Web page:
Everyone knows businesses need to stand out, go the extra mile and offer something more than their competitors to thrive. The recruitment market is tough and we don’t have the best reputation (!) so building trustworthy relationships is a priority for me.
A couple of months ago I decided to try to get even more involved with the Ruby market and build on my knowledge of the sector by attending a developer event. I really enjoyed it, although of course most of the tech chat went over my head! I very deliberately didn’t approach anybody with “sales patter” nor did I make it obvious I was a recruiter.
In the days following the event I did what I believe to be the normal stuff, followed the speakers on Twitter, tweeted to say I enjoyed it etc and I also tagged a few attendees and speakers into a tweet, nothing salesy or opinionated and certainly not asking for business. To my surprise, I received quite a bit of push back and negativity. I received one message from a client (and speaker) I’d love to work with saying my interest and excitement in the event was making him “uncomfortable” and I should delete the tweets.
This was pretty tough to take, so it led me to wonder ‘what do people want from a recruiter’? Is fact-finding, knowing your market and increasing your knowledge important or not?
So, what do you want from a recruiter? I would love to hear your views and opinions….
Are you interesting in joining a fast-growing tech Start-up as a Lead Ruby Developer? Do you currently have the opportunity to technically lead projects and give opinions on architecture?
Our client is scaling rapidly and needs a Senior Ruby Developer with a strong focus on the customer experience & excellent code to help drive scalability and performance of the platform.
The successful Senior Ruby developer will need:
- Confidence technically leading on projects and giving opinions on architecture
- Experience of building large scale applications in Ruby
- A passion for writing clean and efficient code
- An excellent understanding of Rails API, Docker, Kubernetes, Ruby on Rails and a familiarity on microservices and ci/cd pipelines will be advantageous
- Follow a TTD approach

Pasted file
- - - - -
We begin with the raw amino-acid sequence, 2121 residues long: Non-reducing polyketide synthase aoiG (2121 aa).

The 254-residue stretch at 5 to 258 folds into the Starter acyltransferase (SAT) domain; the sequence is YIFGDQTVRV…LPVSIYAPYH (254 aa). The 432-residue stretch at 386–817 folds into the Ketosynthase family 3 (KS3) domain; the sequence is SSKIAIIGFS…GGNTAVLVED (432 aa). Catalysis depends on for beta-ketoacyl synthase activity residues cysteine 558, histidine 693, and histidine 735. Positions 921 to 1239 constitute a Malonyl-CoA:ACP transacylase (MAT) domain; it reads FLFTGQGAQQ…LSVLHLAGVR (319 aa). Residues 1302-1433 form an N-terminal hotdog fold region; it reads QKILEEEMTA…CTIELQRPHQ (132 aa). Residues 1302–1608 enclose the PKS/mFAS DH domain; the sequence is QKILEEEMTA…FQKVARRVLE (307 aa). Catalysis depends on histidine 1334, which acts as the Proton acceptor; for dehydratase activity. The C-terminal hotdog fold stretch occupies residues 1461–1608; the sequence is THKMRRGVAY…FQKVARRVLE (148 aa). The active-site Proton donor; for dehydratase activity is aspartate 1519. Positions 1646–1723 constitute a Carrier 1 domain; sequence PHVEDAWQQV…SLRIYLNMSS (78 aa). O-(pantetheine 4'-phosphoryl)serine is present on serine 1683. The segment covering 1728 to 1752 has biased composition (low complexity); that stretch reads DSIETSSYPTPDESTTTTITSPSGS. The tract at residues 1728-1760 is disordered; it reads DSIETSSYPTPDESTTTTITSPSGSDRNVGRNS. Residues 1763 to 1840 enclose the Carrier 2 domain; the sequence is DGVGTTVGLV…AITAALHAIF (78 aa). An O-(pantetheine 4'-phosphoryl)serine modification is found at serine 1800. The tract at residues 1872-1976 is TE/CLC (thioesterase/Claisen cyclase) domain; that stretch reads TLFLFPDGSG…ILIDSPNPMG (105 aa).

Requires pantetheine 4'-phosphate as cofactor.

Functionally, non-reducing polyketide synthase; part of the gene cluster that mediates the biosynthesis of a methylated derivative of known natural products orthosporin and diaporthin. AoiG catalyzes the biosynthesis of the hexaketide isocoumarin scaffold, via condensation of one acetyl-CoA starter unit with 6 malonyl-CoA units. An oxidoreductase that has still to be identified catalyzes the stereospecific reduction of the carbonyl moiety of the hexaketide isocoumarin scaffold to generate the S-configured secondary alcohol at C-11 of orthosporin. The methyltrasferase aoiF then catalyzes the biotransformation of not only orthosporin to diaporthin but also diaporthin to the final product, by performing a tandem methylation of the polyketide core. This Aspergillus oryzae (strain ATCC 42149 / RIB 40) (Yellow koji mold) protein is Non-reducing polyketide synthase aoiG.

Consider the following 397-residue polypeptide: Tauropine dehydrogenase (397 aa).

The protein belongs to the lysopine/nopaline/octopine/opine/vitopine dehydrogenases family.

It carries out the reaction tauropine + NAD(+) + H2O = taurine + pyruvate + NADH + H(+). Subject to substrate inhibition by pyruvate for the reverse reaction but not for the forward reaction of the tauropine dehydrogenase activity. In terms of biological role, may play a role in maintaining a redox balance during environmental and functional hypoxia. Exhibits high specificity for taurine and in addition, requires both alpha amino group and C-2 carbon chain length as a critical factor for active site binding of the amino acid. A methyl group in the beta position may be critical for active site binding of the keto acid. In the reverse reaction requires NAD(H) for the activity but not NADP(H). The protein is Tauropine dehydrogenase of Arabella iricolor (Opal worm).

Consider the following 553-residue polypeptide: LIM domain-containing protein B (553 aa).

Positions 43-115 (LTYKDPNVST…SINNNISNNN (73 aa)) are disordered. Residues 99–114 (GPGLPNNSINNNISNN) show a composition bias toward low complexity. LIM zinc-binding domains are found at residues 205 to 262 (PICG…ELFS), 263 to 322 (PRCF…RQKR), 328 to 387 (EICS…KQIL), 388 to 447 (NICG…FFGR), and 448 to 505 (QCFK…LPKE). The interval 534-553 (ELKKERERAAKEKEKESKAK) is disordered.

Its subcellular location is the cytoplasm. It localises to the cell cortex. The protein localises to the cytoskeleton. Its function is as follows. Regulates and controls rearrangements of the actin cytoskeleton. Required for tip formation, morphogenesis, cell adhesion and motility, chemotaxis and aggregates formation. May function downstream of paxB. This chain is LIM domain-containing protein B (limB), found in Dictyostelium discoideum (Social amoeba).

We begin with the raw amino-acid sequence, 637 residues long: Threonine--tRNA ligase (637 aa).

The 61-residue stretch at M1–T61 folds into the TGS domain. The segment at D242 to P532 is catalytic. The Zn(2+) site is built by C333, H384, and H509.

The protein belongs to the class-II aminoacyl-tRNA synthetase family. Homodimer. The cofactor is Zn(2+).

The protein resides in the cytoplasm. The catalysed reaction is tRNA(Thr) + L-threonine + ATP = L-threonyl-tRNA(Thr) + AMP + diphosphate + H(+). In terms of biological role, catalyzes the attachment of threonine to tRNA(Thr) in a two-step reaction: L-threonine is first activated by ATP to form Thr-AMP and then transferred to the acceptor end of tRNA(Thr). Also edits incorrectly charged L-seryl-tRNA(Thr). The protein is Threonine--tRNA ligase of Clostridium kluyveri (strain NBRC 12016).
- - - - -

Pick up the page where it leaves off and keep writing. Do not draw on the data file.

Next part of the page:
- A keenness to learn new technologies
As my client continues to scale their offering, they have devised a long-term digital strategy with significant investment being made into their technical teams. This position will heavily involve the redevelopment of backend services from the ground up using cutting edge technology, removing external partnerships and shifting towards being truly agile.
Day to day, this position involves:
- Building and deploying features for brand new products
- Assist with the creation of tooling to improve their ecosystem
- Discussing ideas, implementation and planning
- Improving internal process and how they interact with the business
This is an excellent opportunity to shape the culture and technology landscape for an incredibly ambitious company!
To apply please call me on 07858973473 and email a CV to Jordan@lewishollings.com
Ruby Software Engineer. London Start-Up. Brilliant Working Environment. £70,000
Our client has built a unique platform to enable SME businesses to run smoothly and are going through an incredibly exciting stage of growth.
The platform automates much of your team’s vital information – from onboarding new staff to tracking holiday, managing benefits and more.
We’re looking for an enthusiastic, passionate and talented Ruby Software Engineer to join the growing team.
People love working here for a variety of reasons, you’ll be challenged and learn new things daily but the core office hours initiative where you are free to start at 10 am has definitely been enjoyed (Monday – Thursday 10-3, Tuesday & Friday 10-5:30)
As a Senior Ruby Developer, you’ll be expected to use your extensive knowledge of Ruby web development to improve and maintain an application relied upon by customers every day.
- Ruby: Rails, Sidekiq, RSpec, Capybara
- Infrastructure: Heroku, Postgresql, Redis
Key Requirements for the role of Senior Ruby Developer include:
- At least 3 years of professional experience working with Ruby and Rails.
- A strong understanding & commercial experience of web applications.
- Strong communication skills, a positive attitude and enjoy receiving feedback.
- A commitment to the use of best practices.
On offer are a genuinely fantastic work environment, a competitive salary and an enthusiastic and friendly team along with benefits such as equity options, learning budget, hack days and monthly socials.